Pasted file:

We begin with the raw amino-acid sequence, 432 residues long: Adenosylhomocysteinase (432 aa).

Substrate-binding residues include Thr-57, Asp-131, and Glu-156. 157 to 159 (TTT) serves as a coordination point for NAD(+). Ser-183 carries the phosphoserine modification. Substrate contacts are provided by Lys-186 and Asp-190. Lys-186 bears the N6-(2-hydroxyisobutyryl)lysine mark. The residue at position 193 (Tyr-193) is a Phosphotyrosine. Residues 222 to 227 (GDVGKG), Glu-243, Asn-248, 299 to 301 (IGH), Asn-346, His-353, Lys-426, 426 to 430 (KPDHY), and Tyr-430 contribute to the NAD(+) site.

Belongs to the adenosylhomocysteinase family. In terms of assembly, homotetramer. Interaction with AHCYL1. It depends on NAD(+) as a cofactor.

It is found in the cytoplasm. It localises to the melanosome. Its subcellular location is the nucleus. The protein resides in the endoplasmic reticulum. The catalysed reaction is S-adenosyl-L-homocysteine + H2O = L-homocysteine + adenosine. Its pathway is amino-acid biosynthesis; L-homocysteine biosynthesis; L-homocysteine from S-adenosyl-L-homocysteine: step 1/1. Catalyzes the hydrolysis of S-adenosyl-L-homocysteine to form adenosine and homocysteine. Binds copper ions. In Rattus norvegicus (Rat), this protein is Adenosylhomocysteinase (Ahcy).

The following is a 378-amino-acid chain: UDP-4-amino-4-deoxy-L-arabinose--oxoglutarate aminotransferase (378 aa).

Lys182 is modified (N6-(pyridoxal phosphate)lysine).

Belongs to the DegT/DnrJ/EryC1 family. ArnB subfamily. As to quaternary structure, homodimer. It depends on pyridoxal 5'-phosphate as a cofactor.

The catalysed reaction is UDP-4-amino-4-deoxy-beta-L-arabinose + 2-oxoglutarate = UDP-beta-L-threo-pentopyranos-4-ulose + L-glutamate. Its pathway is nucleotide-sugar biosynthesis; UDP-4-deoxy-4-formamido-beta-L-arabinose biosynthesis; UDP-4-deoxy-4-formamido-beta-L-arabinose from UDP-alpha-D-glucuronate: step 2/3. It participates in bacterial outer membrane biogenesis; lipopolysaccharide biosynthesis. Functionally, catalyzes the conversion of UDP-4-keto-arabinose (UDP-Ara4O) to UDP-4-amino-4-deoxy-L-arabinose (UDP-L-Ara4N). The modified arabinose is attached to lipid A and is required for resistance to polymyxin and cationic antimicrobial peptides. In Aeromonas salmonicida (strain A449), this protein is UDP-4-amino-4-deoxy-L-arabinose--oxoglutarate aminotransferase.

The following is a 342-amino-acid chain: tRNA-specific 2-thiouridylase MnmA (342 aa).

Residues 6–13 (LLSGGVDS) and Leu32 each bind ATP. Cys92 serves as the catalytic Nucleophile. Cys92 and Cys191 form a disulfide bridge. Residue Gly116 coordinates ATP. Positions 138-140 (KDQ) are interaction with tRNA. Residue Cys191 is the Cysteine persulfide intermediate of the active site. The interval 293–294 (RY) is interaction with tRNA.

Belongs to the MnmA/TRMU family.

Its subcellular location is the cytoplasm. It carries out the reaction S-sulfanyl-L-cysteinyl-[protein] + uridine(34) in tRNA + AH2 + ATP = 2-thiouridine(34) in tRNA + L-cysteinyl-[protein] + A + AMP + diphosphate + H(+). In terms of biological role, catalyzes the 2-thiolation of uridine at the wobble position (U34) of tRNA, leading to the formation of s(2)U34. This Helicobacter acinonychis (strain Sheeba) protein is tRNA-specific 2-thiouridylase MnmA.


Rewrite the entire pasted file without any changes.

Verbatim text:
We begin with the raw amino-acid sequence, 432 residues long: Adenosylhomocysteinase (432 aa).

Substrate-binding residues include Thr-57, Asp-131, and Glu-156. 157 to 159 (TTT) serves as a coordination point for NAD(+). Ser-183 carries the phosphoserine modification. Substrate contacts are provided by Lys-186 and Asp-190. Lys-186 bears the N6-(2-hydroxyisobutyryl)lysine mark. The residue at position 193 (Tyr-193) is a Phosphotyrosine. Residues 222 to 227 (GDVGKG), Glu-243, Asn-248, 299 to 301 (IGH), Asn-346, His-353, Lys-426, 426 to 430 (KPDHY), and Tyr-430 contribute to the NAD(+) site.

Belongs to the adenosylhomocysteinase family. In terms of assembly, homotetramer. Interaction with AHCYL1. It depends on NAD(+) as a cofactor.

It is found in the cytoplasm. It localises to the melanosome. Its subcellular location is the nucleus. The protein resides in the endoplasmic reticulum. The catalysed reaction is S-adenosyl-L-homocysteine + H2O = L-homocysteine + adenosine. Its pathway is amino-acid biosynthesis; L-homocysteine biosynthesis; L-homocysteine from S-adenosyl-L-homocysteine: step 1/1. Catalyzes the hydrolysis of S-adenosyl-L-homocysteine to form adenosine and homocysteine. Binds copper ions. In Rattus norvegicus (Rat), this protein is Adenosylhomocysteinase (Ahcy).

The following is a 378-amino-acid chain: UDP-4-amino-4-deoxy-L-arabinose--oxoglutarate aminotransferase (378 aa).

Lys182 is modified (N6-(pyridoxal phosphate)lysine).

Belongs to the DegT/DnrJ/EryC1 family. ArnB subfamily. As to quaternary structure, homodimer. It depends on pyridoxal 5'-phosphate as a cofactor.

The catalysed reaction is UDP-4-amino-4-deoxy-beta-L-arabinose + 2-oxoglutarate = UDP-beta-L-threo-pentopyranos-4-ulose + L-glutamate. Its pathway is nucleotide-sugar biosynthesis; UDP-4-deoxy-4-formamido-beta-L-arabinose biosynthesis; UDP-4-deoxy-4-formamido-beta-L-arabinose from UDP-alpha-D-glucuronate: step 2/3. It participates in bacterial outer membrane biogenesis; lipopolysaccharide biosynthesis. Functionally, catalyzes the conversion of UDP-4-keto-arabinose (UDP-Ara4O) to UDP-4-amino-4-deoxy-L-arabinose (UDP-L-Ara4N). The modified arabinose is attached to lipid A and is required for resistance to polymyxin and cationic antimicrobial peptides. In Aeromonas salmonicida (strain A449), this protein is UDP-4-amino-4-deoxy-L-arabinose--oxoglutarate aminotransferase.

The following is a 342-amino-acid chain: tRNA-specific 2-thiouridylase MnmA (342 aa).

Residues 6–13 (LLSGGVDS) and Leu32 each bind ATP. Cys92 serves as the catalytic Nucleophile. Cys92 and Cys191 form a disulfide bridge. Residue Gly116 coordinates ATP. Positions 138-140 (KDQ) are interaction with tRNA. Residue Cys191 is the Cysteine persulfide intermediate of the active site. The interval 293–294 (RY) is interaction with tRNA.

Belongs to the MnmA/TRMU family.

Its subcellular location is the cytoplasm. It carries out the reaction S-sulfanyl-L-cysteinyl-[protein] + uridine(34) in tRNA + AH2 + ATP = 2-thiouridine(34) in tRNA + L-cysteinyl-[protein] + A + AMP + diphosphate + H(+). In terms of biological role, catalyzes the 2-thiolation of uridine at the wobble position (U34) of tRNA, leading to the formation of s(2)U34. This Helicobacter acinonychis (strain Sheeba) protein is tRNA-specific 2-thiouridylase MnmA.